I previously thought that tarot cards were only used by people telling fortunes in dark rooms. But I found out that they could be used in other ways too. The meanings of the cards could provide some structure to help access and process complex thoughts and feelings.

As I was learning about each card, I couldn’t help but draw my own interpretation of them. While a lot of cards I had seen had quite a dark and aggressive vibe to them, my cards were soft and gentle. I created calm scenes using pastel colour palettes and designed them with an element of whimsy that reflects how I see the world.

I began sharing these drawings and my thoughts about the cards on Instagram and in my online creative group. To my surprise, people were actually interested in them. They commented on their unique style, saying they were more approachable than what they associated with traditional tarot. They became a way to connect with others and start conversations about their meanings and how we related to them in different ways. 

 

"I realized that my art is so much more than just the product at the end." 

While creating each card one by one, I started sharing sketches and process videos. Involving others in the creation process and sharing my own story along the way helped others connect with it too. 

Somewhere in this process I started to feel like a creative business owner. I was doing something that felt meaningful, and it was bringing joy to other people. I finally realized that it wasn’t ever about fitting in to a different world. It was about being myself and connecting with others. I already had the things that I needed to build a business that aligned with my own values.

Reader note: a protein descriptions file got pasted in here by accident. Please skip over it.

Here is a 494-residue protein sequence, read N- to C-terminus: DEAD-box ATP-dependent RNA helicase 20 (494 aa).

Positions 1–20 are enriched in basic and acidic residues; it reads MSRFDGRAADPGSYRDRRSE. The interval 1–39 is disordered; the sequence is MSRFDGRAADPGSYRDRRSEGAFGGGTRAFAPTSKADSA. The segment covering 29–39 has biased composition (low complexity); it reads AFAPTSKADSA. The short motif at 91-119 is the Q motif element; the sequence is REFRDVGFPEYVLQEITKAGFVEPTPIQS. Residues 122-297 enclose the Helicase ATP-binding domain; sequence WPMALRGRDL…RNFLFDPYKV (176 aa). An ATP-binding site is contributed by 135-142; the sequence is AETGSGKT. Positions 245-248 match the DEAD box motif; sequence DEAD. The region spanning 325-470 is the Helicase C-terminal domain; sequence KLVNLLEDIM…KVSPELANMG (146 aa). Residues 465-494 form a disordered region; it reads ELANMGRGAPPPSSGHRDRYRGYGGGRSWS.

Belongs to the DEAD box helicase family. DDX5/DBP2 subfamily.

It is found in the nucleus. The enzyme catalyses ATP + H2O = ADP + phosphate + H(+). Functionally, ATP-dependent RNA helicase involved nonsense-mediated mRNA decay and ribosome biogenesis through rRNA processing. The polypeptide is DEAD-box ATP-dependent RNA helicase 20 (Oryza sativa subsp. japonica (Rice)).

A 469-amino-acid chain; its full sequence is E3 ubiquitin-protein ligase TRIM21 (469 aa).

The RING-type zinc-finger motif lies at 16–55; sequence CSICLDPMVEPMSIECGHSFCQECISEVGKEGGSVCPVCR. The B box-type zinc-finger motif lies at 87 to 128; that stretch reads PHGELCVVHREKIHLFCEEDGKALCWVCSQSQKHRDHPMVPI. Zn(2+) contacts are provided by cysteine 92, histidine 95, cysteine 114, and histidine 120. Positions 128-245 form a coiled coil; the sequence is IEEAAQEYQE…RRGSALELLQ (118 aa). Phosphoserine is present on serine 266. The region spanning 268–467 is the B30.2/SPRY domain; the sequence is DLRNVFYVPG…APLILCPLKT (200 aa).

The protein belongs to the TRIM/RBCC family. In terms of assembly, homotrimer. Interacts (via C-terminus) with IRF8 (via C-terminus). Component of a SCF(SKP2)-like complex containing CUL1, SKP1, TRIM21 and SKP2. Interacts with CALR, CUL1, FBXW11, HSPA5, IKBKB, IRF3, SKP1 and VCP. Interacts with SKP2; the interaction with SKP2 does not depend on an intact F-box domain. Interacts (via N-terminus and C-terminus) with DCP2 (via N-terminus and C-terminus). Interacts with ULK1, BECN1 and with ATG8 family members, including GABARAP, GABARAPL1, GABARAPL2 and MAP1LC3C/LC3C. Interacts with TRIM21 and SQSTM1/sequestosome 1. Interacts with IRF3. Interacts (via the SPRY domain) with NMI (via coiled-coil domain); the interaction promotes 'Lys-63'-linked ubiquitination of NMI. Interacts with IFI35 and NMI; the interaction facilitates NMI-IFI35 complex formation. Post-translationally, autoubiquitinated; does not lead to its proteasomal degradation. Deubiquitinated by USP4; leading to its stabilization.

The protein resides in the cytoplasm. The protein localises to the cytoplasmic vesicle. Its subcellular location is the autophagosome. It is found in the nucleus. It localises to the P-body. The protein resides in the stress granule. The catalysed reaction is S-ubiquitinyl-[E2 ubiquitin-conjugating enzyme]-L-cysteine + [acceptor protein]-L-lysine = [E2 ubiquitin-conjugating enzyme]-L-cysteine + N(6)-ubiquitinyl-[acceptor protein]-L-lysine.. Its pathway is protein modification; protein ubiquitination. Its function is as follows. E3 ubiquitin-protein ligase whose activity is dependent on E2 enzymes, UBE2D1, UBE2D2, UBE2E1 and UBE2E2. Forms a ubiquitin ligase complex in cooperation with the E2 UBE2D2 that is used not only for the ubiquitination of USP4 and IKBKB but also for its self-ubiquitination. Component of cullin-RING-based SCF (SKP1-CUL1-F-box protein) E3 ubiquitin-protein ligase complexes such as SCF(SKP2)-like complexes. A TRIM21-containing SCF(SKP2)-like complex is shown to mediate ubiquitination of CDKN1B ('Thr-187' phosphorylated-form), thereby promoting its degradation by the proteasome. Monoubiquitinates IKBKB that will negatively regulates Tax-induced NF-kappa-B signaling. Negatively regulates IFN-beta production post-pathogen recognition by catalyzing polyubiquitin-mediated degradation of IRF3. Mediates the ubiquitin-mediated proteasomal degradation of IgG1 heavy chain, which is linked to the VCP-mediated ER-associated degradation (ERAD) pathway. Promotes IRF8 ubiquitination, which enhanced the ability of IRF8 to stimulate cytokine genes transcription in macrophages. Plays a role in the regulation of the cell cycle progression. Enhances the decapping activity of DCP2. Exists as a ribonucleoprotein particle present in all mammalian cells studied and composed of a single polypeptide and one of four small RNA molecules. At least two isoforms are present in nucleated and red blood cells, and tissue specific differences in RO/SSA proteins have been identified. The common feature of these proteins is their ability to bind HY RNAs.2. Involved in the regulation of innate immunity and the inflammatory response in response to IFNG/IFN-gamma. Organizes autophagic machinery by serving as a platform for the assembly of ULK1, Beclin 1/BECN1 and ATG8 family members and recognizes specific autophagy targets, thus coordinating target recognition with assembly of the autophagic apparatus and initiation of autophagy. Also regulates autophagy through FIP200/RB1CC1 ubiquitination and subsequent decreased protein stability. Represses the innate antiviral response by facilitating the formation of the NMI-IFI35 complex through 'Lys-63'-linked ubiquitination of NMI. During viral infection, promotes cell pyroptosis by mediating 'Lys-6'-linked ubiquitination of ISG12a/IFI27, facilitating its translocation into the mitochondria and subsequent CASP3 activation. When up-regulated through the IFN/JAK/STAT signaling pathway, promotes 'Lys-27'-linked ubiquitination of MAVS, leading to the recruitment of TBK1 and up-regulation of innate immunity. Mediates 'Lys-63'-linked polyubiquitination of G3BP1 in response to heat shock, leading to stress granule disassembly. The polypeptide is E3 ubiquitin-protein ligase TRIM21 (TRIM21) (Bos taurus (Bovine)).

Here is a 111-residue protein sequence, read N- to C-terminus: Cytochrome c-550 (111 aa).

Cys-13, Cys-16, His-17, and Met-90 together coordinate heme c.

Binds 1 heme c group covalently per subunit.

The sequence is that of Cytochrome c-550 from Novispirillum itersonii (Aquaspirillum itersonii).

It was a bittersweet feeling creating the final card of the deck. I had left ‘the world’ card for last, as it symbolises completion and achievement. I stayed up until about 2am carefully drawing each element in the card, and when I saw all 78 completed cards together it felt like an even bigger achievement than submitting my PhD dissertation.

Creating the cards had been such a stable creative outlet during a very unstable time and part of me didn’t want that to end. But it was through this project that I began to see my own value, believe in myself, and expand my view of creative entrepreneurship.  I came to realize that “entrepreneurship” wasn’t a single template or set of traits—it was something that I defined for myself along the way. I discovered that my creative business can align with my own values rather than those of other people, it can be led by my gentle nature and intuition, and it can be process oriented in a way that provides value to others.

 

Sophia van Hees, PhD, is Hikma's 2021 Artist in Residence and Founder of Brave Snail Designs.

Photos by Amanda Mary Creative

Sophia's much anticipated Tarot deck, containing 78 of her whimsical illustrations is now available for purchase. She hopes it will provide a sense of calm and gentle guidance to the people it reaches.

Buy Your Tarot Deck